Fibers were spun by extruding through a spinneret hole (0.01 in. dia., 0.01 in. length) at 104° C. Fiber was wound onto a bobbin at approximately 100 meters/min under nitrogen. Skeins of fibers were pyrolyzed by heating in ammonia at 1° C./min to 230° C., then at 10° C./min to 900° C. These fibers were placed in alumina boats on a graphite hearth in a tungsten furnace and heated under nitrogen at 40° C./min up to 1600° C. and held at that temperature for 10 min.
The tensile strength of these fibers was measured on individual filaments of 0.25 inch gauge length. The average strength from 10 tensile breaks was 103 Kpsi. The average diameter was 31 micrometers.
Fibers from Example 1 were separated after pyrolysis in ammonia and heated (separately) in nitrogen to 1700° and 1800° C.
The tensile strengths were:
______________________________________ Average Number ofFinal T Strength Filaments Tested______________________________________Ex. 2 1700° C. 119 Kpsi 10Ex. 3 1800° C. 120 Kpsi 10______________________________________
100 g of diethylaluminum amide and 2.0 g of triethylaluminum were combined and polymerized at approximately 160° C., as described previously. 20.89 liters of ethane evolved. Fibers were spun by extrusion at 124° C. through a spinneret (0.006 in. diameter, 0.012 in. long). Fibers were pyrolyzed by heating at 2° C./min from 40° C. to 230° C., then at 10° C./min to 1000° C. These fibers were then heated to 1800° C. in a graphite tube furnace, held at that temperature for 10 min, then cooled. Tensile strength of 20 filaments averaged 30 Kpsi. (Average diameter was 16.5 micrometers).
100g of diethylaluminum amide and 2.0 g of triethylaluminum were combined and polymerized at about 160° C. 20.4 liters of ethane evolved. Fibers were spun by extrusion through a spinneret (0.01 in. diameter, 0.015 in. long) at 102° C. These fibers were pyrolyzed in ammonia by heating at 3° C./min to 150° C., at 5° C./min to 300° C., and then rapidly to 900° C. These were then heated in nitrogen to 1700° C. Tensile strength, measured as above, was 52 Kpsi (average of 20 filaments). Average diameter was 39.5 micrometers.
A comparison of Examples 1-3 to Comparative Examples A and B shows that fibers prepared according to the invention have a high tensile strength (103-120 Kpsi illustrated) compared to fibers formed without the intentional doping of oxygen (30 and 52 Kpsi illustrated).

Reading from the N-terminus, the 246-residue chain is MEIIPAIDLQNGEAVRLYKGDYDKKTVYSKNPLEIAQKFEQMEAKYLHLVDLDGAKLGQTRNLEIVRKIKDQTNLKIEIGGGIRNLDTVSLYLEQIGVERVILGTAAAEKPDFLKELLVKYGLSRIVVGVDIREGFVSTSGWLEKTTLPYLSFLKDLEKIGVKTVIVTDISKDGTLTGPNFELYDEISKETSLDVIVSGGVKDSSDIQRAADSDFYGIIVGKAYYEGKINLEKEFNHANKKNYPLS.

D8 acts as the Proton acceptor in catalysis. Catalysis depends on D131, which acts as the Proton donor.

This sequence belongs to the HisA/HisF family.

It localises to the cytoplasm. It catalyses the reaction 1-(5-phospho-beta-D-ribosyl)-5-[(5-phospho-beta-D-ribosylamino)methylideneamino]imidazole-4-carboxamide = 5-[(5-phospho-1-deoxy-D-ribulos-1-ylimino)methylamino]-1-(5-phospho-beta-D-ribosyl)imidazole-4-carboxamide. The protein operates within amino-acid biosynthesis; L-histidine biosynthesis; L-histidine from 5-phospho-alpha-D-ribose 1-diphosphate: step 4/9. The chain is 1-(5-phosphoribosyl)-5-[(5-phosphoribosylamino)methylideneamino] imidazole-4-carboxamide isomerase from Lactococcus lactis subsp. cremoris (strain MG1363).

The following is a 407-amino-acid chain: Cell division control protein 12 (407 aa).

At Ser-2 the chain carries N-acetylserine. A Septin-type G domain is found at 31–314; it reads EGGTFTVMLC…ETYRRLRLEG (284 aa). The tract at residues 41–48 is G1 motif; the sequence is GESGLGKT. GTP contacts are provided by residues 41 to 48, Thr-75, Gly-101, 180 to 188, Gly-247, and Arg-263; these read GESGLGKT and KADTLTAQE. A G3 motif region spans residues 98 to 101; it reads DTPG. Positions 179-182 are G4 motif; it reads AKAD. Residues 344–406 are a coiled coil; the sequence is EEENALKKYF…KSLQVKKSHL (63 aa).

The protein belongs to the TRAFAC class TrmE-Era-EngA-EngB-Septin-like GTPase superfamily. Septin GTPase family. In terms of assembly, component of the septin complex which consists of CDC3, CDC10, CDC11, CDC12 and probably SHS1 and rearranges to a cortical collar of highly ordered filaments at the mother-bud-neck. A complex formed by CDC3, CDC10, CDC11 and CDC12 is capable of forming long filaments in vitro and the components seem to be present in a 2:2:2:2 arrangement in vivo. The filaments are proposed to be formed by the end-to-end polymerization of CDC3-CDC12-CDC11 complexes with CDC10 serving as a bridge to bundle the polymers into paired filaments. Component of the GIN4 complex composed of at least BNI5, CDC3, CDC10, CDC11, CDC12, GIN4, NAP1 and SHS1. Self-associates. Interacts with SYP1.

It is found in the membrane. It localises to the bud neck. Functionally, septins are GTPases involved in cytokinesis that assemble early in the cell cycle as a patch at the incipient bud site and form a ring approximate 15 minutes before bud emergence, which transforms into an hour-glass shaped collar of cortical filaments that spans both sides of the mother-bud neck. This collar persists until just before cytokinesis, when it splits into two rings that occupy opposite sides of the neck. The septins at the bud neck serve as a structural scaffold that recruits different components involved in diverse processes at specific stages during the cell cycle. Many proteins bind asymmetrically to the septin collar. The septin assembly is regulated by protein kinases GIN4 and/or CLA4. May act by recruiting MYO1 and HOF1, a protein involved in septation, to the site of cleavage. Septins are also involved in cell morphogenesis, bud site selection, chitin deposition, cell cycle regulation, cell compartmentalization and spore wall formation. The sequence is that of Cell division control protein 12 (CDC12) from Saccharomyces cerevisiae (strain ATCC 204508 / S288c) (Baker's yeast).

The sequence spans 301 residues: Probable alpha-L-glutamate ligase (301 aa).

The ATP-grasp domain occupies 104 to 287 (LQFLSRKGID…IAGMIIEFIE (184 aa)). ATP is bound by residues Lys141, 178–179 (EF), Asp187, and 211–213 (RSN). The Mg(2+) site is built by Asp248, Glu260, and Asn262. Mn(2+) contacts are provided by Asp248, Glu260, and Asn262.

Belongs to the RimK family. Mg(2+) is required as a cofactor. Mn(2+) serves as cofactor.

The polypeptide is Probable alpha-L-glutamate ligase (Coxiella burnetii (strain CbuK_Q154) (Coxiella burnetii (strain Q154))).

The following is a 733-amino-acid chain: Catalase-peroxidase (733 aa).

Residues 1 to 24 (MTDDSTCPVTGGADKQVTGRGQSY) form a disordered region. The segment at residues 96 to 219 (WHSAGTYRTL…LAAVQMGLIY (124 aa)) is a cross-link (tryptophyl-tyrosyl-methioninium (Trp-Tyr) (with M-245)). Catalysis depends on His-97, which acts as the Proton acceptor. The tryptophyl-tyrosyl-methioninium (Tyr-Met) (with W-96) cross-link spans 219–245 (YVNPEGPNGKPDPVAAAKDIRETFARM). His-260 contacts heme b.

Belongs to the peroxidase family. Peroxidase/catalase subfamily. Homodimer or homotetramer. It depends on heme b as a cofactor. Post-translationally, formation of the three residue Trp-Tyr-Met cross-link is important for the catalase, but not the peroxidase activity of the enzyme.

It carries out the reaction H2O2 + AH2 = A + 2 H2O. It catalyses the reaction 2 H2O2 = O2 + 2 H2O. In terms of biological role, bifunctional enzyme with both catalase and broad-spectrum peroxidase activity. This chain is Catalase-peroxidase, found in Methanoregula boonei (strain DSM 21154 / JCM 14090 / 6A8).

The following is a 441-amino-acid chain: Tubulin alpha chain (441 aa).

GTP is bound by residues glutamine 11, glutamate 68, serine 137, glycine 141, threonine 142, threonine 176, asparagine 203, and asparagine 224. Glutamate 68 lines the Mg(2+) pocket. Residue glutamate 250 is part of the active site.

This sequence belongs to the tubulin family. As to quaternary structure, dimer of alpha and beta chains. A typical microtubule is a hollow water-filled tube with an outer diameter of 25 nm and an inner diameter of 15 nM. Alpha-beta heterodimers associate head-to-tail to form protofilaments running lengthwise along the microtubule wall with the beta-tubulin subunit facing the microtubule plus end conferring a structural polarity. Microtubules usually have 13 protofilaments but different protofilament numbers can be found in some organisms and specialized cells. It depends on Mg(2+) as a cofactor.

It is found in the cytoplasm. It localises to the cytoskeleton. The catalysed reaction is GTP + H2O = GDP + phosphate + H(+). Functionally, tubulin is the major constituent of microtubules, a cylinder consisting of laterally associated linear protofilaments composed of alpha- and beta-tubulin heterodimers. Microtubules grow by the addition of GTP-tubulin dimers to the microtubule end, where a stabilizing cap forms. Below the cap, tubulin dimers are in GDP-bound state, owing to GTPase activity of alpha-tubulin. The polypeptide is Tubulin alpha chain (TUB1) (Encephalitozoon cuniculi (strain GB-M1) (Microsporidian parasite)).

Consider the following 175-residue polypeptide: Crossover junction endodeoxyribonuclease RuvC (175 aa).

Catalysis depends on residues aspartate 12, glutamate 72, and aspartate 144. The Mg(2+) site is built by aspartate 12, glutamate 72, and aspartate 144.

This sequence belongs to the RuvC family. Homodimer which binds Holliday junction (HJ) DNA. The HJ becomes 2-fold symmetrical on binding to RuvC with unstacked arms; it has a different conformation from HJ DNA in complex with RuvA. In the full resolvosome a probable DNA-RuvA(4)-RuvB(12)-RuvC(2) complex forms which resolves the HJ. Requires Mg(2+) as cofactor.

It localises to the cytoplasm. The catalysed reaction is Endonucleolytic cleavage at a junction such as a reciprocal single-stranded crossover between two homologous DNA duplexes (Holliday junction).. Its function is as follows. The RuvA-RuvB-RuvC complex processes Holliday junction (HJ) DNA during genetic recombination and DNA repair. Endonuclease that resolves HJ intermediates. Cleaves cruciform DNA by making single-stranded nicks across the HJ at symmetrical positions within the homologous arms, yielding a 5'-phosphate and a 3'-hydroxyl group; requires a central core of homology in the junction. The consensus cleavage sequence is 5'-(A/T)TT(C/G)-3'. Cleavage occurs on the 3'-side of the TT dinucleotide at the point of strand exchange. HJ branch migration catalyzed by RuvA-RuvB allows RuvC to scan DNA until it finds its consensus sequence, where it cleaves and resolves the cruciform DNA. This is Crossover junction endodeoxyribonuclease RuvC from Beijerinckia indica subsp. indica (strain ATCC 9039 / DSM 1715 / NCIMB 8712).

It is to be understood that a wide variety of modifications can be made to the present invention without departing from the spirit and the scope thereof.
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|JPS61124626A *||Title not available|
|1||Gribkov, V. N. et al., "Strength of Aluminum Nitride Whiskers", Oct., 1977, pp. 1432-1434.|
|2||*||Gribkov, V. N. et al., Strength of Aluminum Nitride Whiskers , Oct., 1977, pp. 1432 1434.|
|3||Interrante, Leonard V., et al., "Studies of Organometallic Precursors to Aluminum Nitride", Mat. Res. Soc. Symp. Proc. 73 (1986), pp. 359-366.|
|4||*||Interrante, Leonard V., et al., Studies of Organometallic Precursors to Aluminum Nitride , Mat. Res. Soc. Symp. Proc. 73 (1986), pp. 359 366.|
|5||Laubengayer, A. W. et al., "Aluminum-Nitrogen Polymers by Condenstation Reactions", Feb. 5, 1961, pp. 542-546.|
|6||*||Laubengayer, A. W. et al., Aluminum Nitrogen Polymers by Condenstation Reactions , Feb. 5, 1961, pp. 542 546.|
|7||Portnoi, K. I. et al., "Growth of AIN Whiskers During the Nitriding of Aluminum", May, 1970, pp. 360-363.|
|8||Portnoi, K. I. et al., "Role of Liquid Drops in the Growth of Filamentary Crystals of Aluminum Nitride", Oct., 1970, pp. 1551-1555.|
|9||*||Portnoi, K. I. et al., Growth of AIN Whiskers During the Nitriding of Aluminum , May, 1970, pp. 360 363.|
|10||*||Portnoi, K. I. et al., Role of Liquid Drops in the Growth of Filamentary Crystals of Aluminum Nitride , Oct., 1970, pp. 1551 1555.|
|Citing Patent||Filing date||Publication date||Applicant||Title|
|US20050019540 *||Jul 20, 2004||Jan 27, 2005||Motoharu Tanizawa||Aluminum based composite material and process for manufacturing the same|
|International Classification||C04B35/80, C04B35/622|
|Cooperative Classification||C04B35/62272, C04B35/80|
|European Classification||C04B35/622F4, C04B35/80|
|Nov 14, 1990||AS||Assignment|
Owner name: E. I. DU PONT DE NEMOURS AND COMPANY, DELAWARE
Free format text: ASSIGNMENT OF ASSIGNORS INTEREST.;ASSIGNORS:BOLT, JOHN D.;TEBBE, FREDERICK N.;REEL/FRAME:005509/0236
Effective date: 19900828
|Nov 9, 1999||REMI||Maintenance fee reminder mailed|
|Apr 16, 2000||LAPS||Lapse for failure to pay maintenance fees|
|Jun 27, 2000||FP||Expired due to failure to pay maintenance fee|
Effective date: 20000416